To be happy, you must also know how to take advantage of the small pleasures of life.

A psychological study reveals that when it comes to well-being and happiness, simple moments of relaxation in everyday life – the momentary pleasures – are just as important as setting and sticking to long-term goals. In reality, one does not preclude the other and complement each other, say the researchers.


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Hedonism is defined as a philosophical system which makes pleasure the goal of life. And according to a study conducted by researchers from the University of Zurich (Switzerland) and Radboud (Netherlands) published in the journal “Personality and Social Psychology Bulletin”, this doctrine would be the key, the secret to attaining happiness. Thus, relaxing on the sofa or enjoying a delicious meal, or enjoying the pleasure of enjoyable short-term activities that do not necessarily lead to long-term goals, at least helps so much to a happy life than self-control, according to these studies which therefore plead for a better appreciation of hedonism in psychology.

It’s common to set long-term goals once in a while, like getting back into shape, eating less sugar, or learning a foreign language. Scientific research has spent a great deal of time discovering how it is possible to achieve these goals more efficiently. The conclusions that emerge from such studies are generally that self-control helps prioritize long-term goals over momentary pleasure. And indeed, good self-control would translate into a happier and more successful life. But these researchers argue that the pursuit of hedonistic goals is just as important in the quest for emotional well-being.

Be careful not to let intrusive thoughts invade us

“It’s time to change the way we think. Of course, self-control is important, but research on self-regulation should pay as much attention to hedonism or to short-term pleasure. », Explains Prof. Katharina Bernecker who participated in the study. This work consisted of developing a questionnaire to measure the capacity for hedonism of several participants, i.e. their capacity to focus on their immediate needs and to take advantage of privileged moments in the short term. The purpose of this questionnaire was to find out whether respondents differ in their ability to pursue hedonistic goals in a variety of contexts, and whether this ability is related to well-being.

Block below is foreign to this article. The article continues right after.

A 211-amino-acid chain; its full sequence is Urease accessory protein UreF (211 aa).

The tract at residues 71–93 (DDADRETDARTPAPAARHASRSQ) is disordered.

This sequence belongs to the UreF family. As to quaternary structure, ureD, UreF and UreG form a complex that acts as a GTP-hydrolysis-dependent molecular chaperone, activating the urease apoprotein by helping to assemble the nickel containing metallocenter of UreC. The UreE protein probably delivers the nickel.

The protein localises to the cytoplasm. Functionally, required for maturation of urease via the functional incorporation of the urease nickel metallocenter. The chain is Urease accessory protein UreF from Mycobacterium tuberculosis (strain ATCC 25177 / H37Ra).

Researchers have found that some people are distracted by intrusive thoughts in moments of relaxation or pleasure by thinking of activities or tasks they should do instead. “For example, when you are lying on the couch, you can keep thinking about the sport that you are not playing. These thoughts about conflicting long-term goals undermine the immediate need to relax. », Adds Professor Bernecker. On the other hand, people who can take full advantage of these situations tend to have a higher sense of well-being in general, not just in the short term, and would be less likely to suffer from depression and anxiety.

“It is important to find the right balance in everyday life”

For the researcher, “the pursuit of hedonistic goals and long-term goals should not be in conflict with each other. Our research shows that both are important and can complement each other to achieve well-being and good health. It is important to find the right balance in everyday life. But be careful: staying on your sofa very often, eating more good food and going to party more often with your friends will not automatically be beneficial. ” We always thought that hedonism, as opposed to self-control, was the easier option. But enjoying one’s choice isn’t that easy because of these distracting thoughts. », She adds.

For scientists, this type of research is important since it is a topical problem since more people work from home : the environment in which they rest is associated with work. “Thinking about the work you still have to do can lead to more distracting thoughts at home, which makes you less able to rest. », They say. So what can be done to make the most of of these moments of “idleness” ? If further studies are needed, the researchers recommend “mindful planning” to clearly separate them from the day’s other activities, but with a beginning and an end so as not to feel guilty.

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